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Stephen Beroes, Elizabeth A. Beroes, Julie Elizabeth Beroes, and Shanice Williams
Stephen Beroes, Elizabeth A. Beroes, Julie Elizabeth Beroes, Shanice Williams

Is estate planning of value to single people?

On Behalf of | Sep 13, 2021 | Estate Planning

Wealthy individuals with large families may find it necessary to draw up detailed estate plans. Single people, both young and old, might not think they need a will or other estate planning documents. However, a single person and their family members might all benefit from an estate plan. Not everyone realizes the complete scope of estate planning and what it offers.

An estate plan for the single person

When someone dies without a will, intestate laws determine who receives the decedent’s assets. Writing a will allows someone to make sure assets go to intended recipients. Estate planning allows a single person to craft a will and take steps to ensure that the contract follows state law. A will has specific requirements under the law and needs to be drafted properly because an invalid will won’t prove acceptable during probate, leaving the court to follow intestate law.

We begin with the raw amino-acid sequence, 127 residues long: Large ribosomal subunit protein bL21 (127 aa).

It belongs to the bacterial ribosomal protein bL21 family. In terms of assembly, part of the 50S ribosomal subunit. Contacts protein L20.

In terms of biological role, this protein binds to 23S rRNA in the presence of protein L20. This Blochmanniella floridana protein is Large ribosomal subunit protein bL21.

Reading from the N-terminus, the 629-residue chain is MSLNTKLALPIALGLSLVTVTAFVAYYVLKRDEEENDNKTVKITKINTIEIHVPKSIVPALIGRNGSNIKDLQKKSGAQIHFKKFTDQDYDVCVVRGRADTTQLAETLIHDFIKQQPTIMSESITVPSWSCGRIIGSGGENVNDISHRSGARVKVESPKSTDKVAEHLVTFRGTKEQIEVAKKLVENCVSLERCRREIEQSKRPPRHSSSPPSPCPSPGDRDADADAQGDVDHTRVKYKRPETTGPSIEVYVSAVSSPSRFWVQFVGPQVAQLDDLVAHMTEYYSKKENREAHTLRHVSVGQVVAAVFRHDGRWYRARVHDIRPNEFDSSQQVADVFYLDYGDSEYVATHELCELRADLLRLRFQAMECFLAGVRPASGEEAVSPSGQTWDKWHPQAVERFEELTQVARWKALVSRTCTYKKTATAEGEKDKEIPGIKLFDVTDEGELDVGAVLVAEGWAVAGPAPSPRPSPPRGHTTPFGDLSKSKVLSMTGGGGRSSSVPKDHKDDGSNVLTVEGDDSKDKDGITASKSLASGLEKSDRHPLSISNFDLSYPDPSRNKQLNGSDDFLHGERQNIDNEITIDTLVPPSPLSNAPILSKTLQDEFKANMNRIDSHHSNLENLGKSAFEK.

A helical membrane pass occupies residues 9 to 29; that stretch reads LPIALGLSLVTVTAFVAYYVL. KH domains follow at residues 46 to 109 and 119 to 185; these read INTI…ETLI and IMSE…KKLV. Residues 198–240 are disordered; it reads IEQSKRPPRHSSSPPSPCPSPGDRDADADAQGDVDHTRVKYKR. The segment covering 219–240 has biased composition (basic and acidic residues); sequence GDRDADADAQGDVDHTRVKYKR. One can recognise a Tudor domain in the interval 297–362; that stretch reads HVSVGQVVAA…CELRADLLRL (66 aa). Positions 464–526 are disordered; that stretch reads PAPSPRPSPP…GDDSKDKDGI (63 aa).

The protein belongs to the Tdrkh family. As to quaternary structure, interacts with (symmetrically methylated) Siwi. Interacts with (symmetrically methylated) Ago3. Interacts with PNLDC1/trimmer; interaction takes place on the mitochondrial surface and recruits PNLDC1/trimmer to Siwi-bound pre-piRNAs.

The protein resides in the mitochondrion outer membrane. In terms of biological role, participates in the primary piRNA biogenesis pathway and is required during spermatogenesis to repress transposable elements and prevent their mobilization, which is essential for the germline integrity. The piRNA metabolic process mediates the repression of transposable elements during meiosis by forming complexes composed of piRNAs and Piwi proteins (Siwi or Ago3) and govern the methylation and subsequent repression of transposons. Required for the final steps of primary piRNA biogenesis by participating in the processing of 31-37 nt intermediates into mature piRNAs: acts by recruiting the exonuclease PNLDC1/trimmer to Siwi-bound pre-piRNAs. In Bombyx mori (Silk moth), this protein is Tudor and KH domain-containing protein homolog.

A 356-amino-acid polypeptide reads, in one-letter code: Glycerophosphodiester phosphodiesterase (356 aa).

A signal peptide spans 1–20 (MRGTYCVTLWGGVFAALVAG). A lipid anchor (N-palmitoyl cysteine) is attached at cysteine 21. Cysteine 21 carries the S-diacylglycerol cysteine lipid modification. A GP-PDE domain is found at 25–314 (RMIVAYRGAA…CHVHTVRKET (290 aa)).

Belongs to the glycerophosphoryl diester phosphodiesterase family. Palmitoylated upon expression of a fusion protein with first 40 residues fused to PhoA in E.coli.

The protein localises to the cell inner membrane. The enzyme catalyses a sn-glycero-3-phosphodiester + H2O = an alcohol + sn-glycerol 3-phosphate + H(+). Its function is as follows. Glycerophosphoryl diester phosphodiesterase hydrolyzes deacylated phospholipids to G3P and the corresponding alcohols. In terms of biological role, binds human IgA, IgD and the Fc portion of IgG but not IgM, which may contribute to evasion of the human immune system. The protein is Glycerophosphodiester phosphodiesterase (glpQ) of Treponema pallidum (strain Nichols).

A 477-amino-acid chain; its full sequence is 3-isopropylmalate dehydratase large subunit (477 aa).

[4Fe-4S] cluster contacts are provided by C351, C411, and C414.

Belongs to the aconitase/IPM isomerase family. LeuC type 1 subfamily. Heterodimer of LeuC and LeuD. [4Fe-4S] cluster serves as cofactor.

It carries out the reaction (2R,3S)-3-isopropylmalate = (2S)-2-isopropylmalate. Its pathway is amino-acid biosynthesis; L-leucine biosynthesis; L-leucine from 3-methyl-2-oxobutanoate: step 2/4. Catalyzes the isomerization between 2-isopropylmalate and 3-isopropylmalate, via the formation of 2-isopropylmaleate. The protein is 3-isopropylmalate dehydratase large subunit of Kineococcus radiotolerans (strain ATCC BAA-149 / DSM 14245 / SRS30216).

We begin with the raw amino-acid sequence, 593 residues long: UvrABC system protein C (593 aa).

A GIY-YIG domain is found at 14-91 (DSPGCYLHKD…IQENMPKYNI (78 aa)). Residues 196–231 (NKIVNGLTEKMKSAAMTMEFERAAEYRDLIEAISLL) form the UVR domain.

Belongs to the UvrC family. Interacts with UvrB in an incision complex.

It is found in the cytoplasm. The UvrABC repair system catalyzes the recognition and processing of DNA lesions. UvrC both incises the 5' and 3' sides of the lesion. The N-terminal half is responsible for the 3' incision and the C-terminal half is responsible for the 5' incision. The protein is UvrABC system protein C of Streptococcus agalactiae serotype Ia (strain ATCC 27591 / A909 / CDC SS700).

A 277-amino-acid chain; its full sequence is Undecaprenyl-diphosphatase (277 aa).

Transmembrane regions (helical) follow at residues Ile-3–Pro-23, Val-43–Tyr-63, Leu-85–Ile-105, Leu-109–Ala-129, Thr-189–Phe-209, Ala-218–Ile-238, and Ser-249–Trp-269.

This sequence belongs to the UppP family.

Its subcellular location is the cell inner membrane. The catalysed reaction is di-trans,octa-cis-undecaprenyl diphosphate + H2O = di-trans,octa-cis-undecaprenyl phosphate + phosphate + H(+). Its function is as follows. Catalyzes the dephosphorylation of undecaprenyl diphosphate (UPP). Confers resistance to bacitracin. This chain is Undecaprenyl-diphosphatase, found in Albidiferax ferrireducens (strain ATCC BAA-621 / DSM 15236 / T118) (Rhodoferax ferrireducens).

A single person may have relatives or friends to whom they would like to give their belongings. Some assets could transfer on death, such as bank accounts, provided the account has a named beneficiary. In addition, writing a will allows the testator to choose an executor. The executor could handle the deceased person’s estate in a manner that does not burden other relatives, such as elderly parents.

Other documents and responsibilities

Comprehensive estate planning could involve other documents besides a last will and testament. A single person may need assistance from another relative to deal with financial or health care matters. A financial power of attorney document would allow a designated agent to handle bank matters, tax filings, bill payments, and personal representation in other areas.

Medical issues may become a concern. A healthy care proxy or a living will, might prove indispensable when someone becomes incapacitated. A single person might need to think about such a situation and then plan for it.

Estate planning involves a variety of issues, not just writing a will. Single people as well as their family members can benefit from creating an estate plan and keeping it updated.